Your No-Nonsense, Money-Saving Guide to Planning for the Inevitable
Karen Jones Answers Your Questions About Death- and Everything That Comes After
1. What is the least expensive casket? A pine box, of course! Chapter Four of Death for Beginners has all of your choices including information about alternative and green caskets.
2. Can I be buried under a tree on my parent's farm without a big old cofﬁn? Absolutely! This is called home burial. You will need special permits and some localities have speciﬁc requirements. Find out how to obtain these and plan a home burial in Chapter Two.
3. What is the cheapest way to go? It's the "bada boom bada bing" method of direct disposition where the body goes directly to the cemetery or crematorium without any rites or ceremonies. Chapter One has all of the pros and cons.
4. Do I need permission to scatter ashes? In some cases, yes, but in most cases no. Do your best research, get permission from the landowners, and as Jiminy Cricket says, "Let your conscience be your guide." Chapter Three has the details.
5. Can I donate my body and still have a funeral? Yes and no. For full body donation, medical schools will sometimes return the remains, but body farms will not. With organ donation you certainly can have a funeral. All of your options are explained in Chapter One.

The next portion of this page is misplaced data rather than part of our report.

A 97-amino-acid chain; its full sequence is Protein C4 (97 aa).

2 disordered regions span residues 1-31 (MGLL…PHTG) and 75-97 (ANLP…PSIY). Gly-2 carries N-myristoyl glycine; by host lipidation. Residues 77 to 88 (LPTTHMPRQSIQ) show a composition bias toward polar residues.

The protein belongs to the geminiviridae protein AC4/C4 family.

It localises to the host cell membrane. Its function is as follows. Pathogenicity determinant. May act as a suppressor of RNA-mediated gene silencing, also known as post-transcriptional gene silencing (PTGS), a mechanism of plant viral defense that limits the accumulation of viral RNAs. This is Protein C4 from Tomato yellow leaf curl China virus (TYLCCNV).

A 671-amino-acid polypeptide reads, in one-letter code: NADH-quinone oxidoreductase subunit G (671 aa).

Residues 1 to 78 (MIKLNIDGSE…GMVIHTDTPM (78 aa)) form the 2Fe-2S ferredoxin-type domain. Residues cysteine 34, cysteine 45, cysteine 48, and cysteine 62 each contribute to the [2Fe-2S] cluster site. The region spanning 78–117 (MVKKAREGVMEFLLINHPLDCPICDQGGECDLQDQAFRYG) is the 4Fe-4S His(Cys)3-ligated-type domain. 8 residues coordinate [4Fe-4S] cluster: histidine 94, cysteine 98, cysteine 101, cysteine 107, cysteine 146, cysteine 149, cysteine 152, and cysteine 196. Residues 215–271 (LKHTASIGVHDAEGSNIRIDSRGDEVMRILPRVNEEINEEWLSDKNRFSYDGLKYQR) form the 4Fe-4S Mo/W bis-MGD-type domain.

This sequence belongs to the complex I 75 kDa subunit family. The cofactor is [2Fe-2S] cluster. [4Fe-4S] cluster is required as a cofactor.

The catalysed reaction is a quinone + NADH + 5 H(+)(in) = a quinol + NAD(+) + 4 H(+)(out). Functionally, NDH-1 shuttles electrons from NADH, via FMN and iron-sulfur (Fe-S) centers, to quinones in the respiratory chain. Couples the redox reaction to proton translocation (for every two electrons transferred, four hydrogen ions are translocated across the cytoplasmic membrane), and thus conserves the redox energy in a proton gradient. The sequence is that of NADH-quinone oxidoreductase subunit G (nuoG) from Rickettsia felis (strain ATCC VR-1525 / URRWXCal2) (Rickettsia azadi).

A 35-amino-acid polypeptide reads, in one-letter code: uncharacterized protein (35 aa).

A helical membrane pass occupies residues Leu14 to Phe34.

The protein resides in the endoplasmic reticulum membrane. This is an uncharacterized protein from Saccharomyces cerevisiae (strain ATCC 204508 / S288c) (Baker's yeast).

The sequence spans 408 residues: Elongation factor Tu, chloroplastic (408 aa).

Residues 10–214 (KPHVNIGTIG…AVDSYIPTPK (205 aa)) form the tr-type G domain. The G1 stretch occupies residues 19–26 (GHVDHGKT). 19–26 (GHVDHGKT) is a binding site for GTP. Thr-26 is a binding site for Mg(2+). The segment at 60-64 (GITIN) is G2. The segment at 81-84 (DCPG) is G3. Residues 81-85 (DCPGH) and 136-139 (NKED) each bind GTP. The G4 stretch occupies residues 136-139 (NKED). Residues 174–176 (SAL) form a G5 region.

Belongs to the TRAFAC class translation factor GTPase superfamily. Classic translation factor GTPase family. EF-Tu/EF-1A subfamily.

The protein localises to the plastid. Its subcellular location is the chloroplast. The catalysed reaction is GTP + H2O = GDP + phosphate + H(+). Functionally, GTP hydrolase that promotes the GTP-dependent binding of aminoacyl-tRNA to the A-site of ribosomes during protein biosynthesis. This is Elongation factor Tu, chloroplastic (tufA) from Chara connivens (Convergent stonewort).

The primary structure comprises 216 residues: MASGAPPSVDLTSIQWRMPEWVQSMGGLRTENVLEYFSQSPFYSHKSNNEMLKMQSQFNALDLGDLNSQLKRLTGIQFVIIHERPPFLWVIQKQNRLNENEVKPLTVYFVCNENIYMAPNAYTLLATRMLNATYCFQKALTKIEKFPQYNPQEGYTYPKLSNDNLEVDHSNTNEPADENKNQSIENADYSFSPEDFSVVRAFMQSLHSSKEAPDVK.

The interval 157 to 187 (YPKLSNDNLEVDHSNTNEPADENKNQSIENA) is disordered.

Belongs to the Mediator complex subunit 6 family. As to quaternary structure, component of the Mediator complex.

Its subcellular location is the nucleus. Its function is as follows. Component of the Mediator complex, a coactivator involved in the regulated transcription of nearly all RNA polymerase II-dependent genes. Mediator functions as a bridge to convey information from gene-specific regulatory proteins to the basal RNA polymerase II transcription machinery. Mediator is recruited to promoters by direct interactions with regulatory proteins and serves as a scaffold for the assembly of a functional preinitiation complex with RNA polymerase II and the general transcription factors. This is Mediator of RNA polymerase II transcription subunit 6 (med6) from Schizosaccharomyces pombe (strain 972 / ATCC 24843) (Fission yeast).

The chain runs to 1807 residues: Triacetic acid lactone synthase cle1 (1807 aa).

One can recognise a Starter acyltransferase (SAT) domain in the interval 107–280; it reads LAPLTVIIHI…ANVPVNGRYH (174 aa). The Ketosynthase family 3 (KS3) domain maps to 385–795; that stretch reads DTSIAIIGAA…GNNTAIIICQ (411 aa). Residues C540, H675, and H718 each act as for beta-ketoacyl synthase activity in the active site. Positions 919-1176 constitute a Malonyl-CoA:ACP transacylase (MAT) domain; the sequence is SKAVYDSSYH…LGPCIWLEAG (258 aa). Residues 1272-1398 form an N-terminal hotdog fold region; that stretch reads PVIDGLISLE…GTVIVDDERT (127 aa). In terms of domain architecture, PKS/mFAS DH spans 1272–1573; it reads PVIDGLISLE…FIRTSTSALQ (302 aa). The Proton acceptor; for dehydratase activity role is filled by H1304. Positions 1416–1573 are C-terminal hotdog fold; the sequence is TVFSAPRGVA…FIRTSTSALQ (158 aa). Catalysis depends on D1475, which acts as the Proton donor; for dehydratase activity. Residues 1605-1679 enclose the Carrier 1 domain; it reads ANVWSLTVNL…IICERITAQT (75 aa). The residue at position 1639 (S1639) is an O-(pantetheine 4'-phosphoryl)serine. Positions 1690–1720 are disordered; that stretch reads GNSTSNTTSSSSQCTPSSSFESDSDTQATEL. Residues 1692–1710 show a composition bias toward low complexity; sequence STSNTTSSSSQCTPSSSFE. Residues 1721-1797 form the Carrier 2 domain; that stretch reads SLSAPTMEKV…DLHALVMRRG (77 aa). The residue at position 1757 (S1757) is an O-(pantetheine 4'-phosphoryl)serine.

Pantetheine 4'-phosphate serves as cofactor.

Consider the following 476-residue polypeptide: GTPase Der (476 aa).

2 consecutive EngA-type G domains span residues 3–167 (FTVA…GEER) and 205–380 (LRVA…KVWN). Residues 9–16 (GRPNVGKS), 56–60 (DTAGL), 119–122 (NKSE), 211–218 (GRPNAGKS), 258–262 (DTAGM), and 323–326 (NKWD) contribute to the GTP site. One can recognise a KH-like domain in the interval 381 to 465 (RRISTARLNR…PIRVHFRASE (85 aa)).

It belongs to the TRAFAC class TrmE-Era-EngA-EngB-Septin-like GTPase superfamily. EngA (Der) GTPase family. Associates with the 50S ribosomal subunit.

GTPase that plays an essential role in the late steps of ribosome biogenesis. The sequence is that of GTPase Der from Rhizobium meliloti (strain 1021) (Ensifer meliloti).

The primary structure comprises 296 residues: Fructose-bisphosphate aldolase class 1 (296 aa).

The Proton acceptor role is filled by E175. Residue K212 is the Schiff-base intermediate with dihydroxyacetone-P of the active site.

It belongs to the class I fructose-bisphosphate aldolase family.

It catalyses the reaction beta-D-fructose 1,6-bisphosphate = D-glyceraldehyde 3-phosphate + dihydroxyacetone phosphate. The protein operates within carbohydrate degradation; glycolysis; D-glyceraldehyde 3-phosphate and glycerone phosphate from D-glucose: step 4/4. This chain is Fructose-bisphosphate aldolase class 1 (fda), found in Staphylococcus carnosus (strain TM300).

6. Can I please both my religious relatives and my fun-loving friends with my service? Yes. It is acceptable to have a mix and match service and reception. Plans for this are in Chapter Five.
7. How can I have my body buried at sea? You will need a special marine shroud and perhaps the services of a maritime funeral director. Speciﬁcs can be found inChapter Two along with a picture of a sea casket.
8. Do I have to use a funeral director or funeral home? Some states require the use of a funeral director and some do not. Chapter Four tells you how to determine your state requirements.
9. Do I have to have all that body preparation done at the funeral home or even at all? No. You have many choices which include care by the family. You can ﬁnd resources for after-death home care in Chapter Two.
10. How do I travel with cremation ashes? Carefully and that's no joke. Some airlines will not let you check ashes in your baggage, and the scanning machine will have to be able to see through the container for carry on. TSA information and suggestions are in Chapter Four.
11. Do I have to have people look at me after I'm dead? No you don't. When you plan your celebration and service you can exclude the visitation. Chapter Five explains your options.
12. How can I have a green burial? You need to ﬁnd a green or natural burial site and have your remains placed in a green casket or your ashes in a biodegradable urn. Chapters Two and Three give the requirements.
13. What can I have carved on my grave marker? Almost anything as long as the cemetery approves. Chapter Six gives you all of the questions you need to ask and some alternatives if you don't like the answers.
14. Do I have to have a will? Yes. It saves money and hassle and besides, do you really want your cousin, who never approved of your lifestyle, to inherit your estate? Information about the types of wills and how to start planning are in Chapter Seven.
Death For Beginners Your No-Nonsense, Money-Saving Guide to Planning for the Inevitable